Scientists develop self-healing robots with hands that can sense damage and patch themselves up in 40 minutes with NO human help

Scientists are developing self-healing robots that can feel pain, sense damage, and even repair themselves without any human intervention.
The soft robotic hands are made through 3D printing and able to carry out a wide variety of applications, from grabbing delicate and soft objects in the food industry to performing minimally invasive surgery.
They could also play an important role in creating lifelike prosthetics.
However, the soft materials also make them susceptible to damage from sharp objects or excessive pressure.
The soft robotic hands are made through 3D printing and able to carry out a wide variety of applications, from grabbing delicate and soft objects
The soft robotic hands are made through 3D printing and able to carry out a wide variety of applications, from grabbing delicate and soft objects
Now researchers have developed new polymers that can heal themselves after being damaged
Now researchers have developed new polymers that can heal themselves after being damaged
Scientists develop self-healing robots that can feel pain
Loaded: 0%
Progress: 0%
0:00
Previous
Play
Skip
Mute
Current Time0:00
/
Duration Time0:45
Fullscreen
Need Text
But now researchers have developed new polymers that can heal themselves, by creating new bonds in 40 minutes, with the end goal making the healing automated.
The robotics have been developed as part of an EU-funded project, by scientists at the Free University of Brussels and University of Cambridge. 
Prof Bram Vanderborght, from the Free University of Brussels (Vrije Universiteit Brussel), who is leading the project, told The Guardian : 'Over the past few years, we have already taken the first steps in creating self-healing materials for robots.
'With this research we want to continue and, above all, ensure that robots that are used in our working environment are safer, but also more sustainable.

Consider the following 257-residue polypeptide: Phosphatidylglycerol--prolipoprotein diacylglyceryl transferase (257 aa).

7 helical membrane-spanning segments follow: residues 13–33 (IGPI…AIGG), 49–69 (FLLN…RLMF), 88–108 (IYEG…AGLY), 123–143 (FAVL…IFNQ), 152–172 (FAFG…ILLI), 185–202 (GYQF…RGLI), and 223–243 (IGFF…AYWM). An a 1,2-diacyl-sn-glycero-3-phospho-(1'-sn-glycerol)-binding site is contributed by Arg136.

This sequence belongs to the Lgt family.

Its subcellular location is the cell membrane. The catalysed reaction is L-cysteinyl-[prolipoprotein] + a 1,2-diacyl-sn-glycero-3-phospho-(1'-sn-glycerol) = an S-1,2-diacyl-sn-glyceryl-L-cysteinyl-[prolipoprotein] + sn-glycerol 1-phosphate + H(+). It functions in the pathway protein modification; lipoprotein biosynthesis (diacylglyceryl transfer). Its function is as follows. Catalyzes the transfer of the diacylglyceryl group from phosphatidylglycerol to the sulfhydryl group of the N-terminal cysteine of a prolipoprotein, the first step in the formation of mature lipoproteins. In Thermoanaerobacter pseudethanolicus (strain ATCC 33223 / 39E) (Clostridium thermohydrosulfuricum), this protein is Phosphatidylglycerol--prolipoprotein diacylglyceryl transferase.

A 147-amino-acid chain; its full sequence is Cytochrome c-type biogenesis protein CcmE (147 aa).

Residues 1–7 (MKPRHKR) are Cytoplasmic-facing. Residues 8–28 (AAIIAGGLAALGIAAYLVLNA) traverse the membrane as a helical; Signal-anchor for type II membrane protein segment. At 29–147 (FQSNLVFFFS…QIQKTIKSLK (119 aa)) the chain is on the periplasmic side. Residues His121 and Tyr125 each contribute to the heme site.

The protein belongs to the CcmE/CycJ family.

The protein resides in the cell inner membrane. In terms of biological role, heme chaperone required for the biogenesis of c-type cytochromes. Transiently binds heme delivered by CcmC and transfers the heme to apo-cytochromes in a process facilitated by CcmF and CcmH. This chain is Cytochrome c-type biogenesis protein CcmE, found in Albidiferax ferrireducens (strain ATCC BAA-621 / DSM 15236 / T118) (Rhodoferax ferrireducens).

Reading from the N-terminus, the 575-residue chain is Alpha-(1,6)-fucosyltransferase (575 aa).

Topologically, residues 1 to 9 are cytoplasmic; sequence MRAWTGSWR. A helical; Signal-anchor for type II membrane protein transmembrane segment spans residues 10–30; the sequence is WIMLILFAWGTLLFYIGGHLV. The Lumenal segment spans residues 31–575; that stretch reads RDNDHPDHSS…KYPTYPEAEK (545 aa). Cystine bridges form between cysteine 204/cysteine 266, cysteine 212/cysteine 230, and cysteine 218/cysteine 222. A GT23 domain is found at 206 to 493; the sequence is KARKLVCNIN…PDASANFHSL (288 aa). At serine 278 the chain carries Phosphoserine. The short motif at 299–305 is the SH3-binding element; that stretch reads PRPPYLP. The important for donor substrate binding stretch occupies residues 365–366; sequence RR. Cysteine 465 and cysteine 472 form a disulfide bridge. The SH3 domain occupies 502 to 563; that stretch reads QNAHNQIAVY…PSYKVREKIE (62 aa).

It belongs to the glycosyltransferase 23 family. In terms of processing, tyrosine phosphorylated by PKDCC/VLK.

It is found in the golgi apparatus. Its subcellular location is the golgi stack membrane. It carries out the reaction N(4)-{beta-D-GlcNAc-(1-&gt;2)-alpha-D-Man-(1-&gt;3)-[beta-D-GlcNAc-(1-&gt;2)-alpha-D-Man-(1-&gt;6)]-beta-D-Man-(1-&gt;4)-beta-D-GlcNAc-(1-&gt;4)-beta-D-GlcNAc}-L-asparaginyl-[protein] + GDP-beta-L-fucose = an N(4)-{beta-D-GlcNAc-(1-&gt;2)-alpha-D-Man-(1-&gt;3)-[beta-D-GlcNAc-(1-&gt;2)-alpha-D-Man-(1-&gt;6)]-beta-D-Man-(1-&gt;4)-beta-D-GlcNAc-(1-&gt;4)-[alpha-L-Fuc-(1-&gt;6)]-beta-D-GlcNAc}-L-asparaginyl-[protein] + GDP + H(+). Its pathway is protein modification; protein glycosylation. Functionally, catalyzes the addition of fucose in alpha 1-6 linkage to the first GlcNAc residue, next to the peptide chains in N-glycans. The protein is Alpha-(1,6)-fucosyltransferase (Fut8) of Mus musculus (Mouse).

'Due to the self-repair mechanism of this new kind of robots, complex, costly repairs may be a thing of the past.'
The scientific advance would be welcome in the agriculture industry that currently utilises grabbers for fruit.
The soft robotic hands are gentle enough to be able to be used for soft fruit
The soft robotic hands are gentle enough to be able to be used for soft fruit
This shift is part of a wider future trend in which lower skilled jobs in the future are likely to be replaced by robots.
A recent employment outlook from the Organisation for Economic Co-operation and Development (OECD), a coalition consisting of 36 countries across the world, said that within the next two decades half of all jobs will be substantially transformed by technology.
In some cases, that will mean workers losing their jobs outright -- the OECD estimates 14 percent of jobs will be completely automated in the next two decades -- while others, 32 percent of jobs, will be vastly different from what they look like now.

Scientists develop self-healing robots with hands that can sense damage and patch themselves up in 40 minutes with NO human help Scientists develop self-healing robots with hands that can sense damage and patch themselves up in 40 minutes with NO human help Reviewed by STATION GOSSIP on 10:18 Rating: 5

No comments:

Powered by Blogger.